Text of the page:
Medical billing and coding from the outside may look like an easy on the run job, but it has much more intricacies that what you can imagine. The Durable Medical Equipment charges, which have different ‘codifications’, altogether are is making life worse for DME owners to sustain a streamlined revenue cycle, as most of the claims are being denied or delayed due to incorrect coding or billing information.
The moot question that arises here is how can DME suppliers go to the root cause of the daily coding issues. Can they use external elements to streamline their entire billing cycle and aging AR days? Let’s find out.
If you are into medical billing and coding, durable medical equipment may scare you as its coding complexities are deeply rooted in HCPCS or Healthcare Common Procedure Coding System Level II codes and Medicare’s policies. Not to worry, as there are many ways to fine-tune your DME coding abilities by digging into the DME and exploiting how to properly assign HCPCS Level II codes for billing. Firstly, one needs to start by getting their hands dirty and scooping away the top layer of DME by defining it. Next, you need to dig deeper to find Medicare’s policies on DME and discover the doctor’s role in getting reimbursed. And finally, you shall unearth how to use particular codes to support medical necessity.
Policies for DME Codes
- Remember that any time you use an HCPCS Level II code that ends in 99, such as, E1399 Durable medical equipment, miscellaneous, provide supporting documentation to bill that code.
- Once Medicare receives a miscellaneous code, the claim is suspended and medical records are requested. The records are then checked for several possible issues.
- Next, the miscellaneous code is reviewed to see if another code is more appropriate to the bill.
- Also, keep in mind that most medical gears have a code appointed. If the piece of equipment does not have a code assigned, then the manufacturer’s invoice is reviewed for an allowable.
- In the final stage, the medical necessity is verified before payment is made.
If the in-house billers are facing a dilemma regarding code for a particular item you can check with Statistical Analysis Durable Medical Equipment Regional Carrier (SADMERC). Their guidance to manufacturers and suppliers on proper usage of HCPCS codes in regards to DMEPOS services identified for Medicare billing.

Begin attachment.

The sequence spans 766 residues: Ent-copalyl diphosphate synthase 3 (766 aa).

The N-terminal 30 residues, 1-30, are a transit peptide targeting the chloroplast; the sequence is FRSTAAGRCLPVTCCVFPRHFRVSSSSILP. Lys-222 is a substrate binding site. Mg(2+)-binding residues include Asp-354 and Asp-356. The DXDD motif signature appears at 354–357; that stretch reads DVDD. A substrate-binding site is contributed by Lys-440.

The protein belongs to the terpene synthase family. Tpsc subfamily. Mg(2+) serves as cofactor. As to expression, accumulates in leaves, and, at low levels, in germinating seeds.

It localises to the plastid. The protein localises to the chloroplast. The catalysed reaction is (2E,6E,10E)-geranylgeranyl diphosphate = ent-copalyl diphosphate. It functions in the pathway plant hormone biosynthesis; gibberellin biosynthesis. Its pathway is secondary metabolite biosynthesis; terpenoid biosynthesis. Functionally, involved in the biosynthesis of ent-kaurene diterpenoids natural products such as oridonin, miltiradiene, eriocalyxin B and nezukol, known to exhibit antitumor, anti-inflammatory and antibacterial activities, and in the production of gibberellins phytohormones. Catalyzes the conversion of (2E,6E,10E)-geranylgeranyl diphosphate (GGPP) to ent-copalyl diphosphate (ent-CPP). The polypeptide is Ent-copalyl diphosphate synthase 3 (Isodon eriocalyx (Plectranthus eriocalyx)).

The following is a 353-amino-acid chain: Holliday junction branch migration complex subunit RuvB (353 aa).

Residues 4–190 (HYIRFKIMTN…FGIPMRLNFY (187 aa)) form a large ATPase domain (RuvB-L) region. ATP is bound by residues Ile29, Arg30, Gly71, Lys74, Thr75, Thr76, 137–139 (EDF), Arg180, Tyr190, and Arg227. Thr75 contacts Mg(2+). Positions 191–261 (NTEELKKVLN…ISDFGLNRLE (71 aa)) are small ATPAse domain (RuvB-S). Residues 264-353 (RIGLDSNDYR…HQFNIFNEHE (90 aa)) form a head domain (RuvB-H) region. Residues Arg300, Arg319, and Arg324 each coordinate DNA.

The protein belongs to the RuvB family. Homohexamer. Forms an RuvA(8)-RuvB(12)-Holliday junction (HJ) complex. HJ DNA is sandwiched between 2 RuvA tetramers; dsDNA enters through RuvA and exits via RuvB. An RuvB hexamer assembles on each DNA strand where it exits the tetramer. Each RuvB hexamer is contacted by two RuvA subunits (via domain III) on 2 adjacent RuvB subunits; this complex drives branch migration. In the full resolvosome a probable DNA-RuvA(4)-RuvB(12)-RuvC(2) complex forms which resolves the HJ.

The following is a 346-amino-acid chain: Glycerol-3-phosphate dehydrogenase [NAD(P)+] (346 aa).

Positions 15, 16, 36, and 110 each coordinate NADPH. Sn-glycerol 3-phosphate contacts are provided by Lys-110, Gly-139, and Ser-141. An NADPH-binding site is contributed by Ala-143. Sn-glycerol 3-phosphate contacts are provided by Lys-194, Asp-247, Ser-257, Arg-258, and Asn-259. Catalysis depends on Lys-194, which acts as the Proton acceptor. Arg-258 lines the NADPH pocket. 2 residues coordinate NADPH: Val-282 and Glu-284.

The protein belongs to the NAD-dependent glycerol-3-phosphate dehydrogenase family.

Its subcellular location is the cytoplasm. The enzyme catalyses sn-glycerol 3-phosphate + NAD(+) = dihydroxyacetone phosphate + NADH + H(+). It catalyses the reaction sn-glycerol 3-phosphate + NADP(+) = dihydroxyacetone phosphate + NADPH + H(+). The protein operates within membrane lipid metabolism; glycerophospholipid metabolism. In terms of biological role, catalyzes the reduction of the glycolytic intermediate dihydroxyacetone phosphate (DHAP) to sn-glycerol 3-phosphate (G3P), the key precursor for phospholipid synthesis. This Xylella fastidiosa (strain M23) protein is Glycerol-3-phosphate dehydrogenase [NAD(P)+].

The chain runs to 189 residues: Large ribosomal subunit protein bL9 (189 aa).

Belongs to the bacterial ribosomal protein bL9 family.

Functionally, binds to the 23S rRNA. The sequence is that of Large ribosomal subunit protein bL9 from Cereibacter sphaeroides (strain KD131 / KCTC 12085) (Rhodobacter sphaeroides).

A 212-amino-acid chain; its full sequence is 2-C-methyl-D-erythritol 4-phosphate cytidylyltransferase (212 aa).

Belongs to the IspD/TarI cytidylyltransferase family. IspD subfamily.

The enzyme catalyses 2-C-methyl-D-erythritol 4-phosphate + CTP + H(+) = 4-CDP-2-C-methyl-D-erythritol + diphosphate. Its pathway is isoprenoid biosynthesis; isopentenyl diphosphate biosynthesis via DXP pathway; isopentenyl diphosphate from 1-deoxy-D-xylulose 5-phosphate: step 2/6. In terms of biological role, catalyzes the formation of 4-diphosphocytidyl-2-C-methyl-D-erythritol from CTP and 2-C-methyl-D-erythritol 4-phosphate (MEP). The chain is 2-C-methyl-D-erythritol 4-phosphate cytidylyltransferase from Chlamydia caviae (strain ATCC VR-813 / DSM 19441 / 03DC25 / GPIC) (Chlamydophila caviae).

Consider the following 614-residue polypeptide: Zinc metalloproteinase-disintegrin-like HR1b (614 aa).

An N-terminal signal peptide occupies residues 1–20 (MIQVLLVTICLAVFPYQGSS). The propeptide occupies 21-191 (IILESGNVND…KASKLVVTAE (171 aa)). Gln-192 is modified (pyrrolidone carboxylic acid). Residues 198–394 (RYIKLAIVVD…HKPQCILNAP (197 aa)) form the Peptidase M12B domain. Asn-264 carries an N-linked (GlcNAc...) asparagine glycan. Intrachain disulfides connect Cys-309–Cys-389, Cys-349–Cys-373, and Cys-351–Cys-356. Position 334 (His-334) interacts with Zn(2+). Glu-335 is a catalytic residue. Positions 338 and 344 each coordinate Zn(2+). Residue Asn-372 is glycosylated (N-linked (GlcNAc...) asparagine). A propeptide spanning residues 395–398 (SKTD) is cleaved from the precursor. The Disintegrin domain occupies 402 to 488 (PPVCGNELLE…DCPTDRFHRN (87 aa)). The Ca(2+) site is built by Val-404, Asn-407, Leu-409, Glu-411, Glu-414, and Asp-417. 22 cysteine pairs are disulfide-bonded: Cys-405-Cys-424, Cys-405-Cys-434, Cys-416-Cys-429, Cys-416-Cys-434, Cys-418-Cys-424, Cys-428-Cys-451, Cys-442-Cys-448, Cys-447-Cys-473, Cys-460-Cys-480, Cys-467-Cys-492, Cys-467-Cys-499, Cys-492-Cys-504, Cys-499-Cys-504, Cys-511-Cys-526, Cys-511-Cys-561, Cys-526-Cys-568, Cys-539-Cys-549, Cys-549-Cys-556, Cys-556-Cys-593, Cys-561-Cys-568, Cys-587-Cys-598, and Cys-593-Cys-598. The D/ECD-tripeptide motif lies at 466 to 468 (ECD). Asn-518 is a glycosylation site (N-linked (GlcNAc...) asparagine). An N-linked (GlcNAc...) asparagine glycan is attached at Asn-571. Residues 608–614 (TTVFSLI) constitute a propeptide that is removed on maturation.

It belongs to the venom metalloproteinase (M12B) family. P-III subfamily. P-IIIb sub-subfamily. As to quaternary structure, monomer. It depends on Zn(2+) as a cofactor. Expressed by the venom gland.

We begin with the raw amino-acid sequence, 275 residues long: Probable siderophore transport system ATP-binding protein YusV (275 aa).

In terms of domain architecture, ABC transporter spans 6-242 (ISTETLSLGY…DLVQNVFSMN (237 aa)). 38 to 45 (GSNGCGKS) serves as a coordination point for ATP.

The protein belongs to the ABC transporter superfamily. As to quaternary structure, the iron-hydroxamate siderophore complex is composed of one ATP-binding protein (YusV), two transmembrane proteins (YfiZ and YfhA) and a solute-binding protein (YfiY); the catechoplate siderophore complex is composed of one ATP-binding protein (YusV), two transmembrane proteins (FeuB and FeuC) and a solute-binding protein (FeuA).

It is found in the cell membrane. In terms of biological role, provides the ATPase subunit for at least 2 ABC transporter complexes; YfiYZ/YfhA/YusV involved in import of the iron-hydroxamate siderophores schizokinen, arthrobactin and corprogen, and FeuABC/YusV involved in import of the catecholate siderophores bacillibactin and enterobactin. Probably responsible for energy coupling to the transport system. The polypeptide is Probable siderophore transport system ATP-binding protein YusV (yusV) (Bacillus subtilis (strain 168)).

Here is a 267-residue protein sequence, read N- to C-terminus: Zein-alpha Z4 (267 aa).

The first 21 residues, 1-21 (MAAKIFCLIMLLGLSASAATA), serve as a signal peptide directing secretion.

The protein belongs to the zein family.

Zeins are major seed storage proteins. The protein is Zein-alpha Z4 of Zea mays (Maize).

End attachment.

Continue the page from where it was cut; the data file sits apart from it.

A Doctors role for DME Supplies
If you work in a doctor’s office you may wonder how it impacts you. An order from the presiding doctor is required for a beneficiary’s DME supplies. According to Medicare regulations, a doctor order, certificate of medical necessity (CMN), or attestation from a physician, alone, does not show medical necessity (You can check the mentioned details on CMS Publication 100-08, Medicare Program Integrity Manual, Chapter 5, Section 5.7 for additional information).
To dig deep into the DME coding the service provider contacts your office to request medical records to support medical necessity. The medical records consist of office notes, X-rays, laboratory results, hospital notes (including emergency room visits), outpatient services, inpatient stays, and therapy services. When gathering data in the physician’s office for a provider review the section and submit any other documentation requested.
In the next step, the provider is notified when a claim is denied or upheld at the redetermination level. This notification includes submission instructions for the next level of appeal. During the assessment at the reconsideration level, the providers don’t always submit additional information. Without additional data to support medical necessity, the reconsideration level must uphold the denial. Remember that documentation is a very important part of a beneficiaries chart, and if one wants to dig deep into DME codes here are the final words ’ If you don’t document it, it wasn’t done.’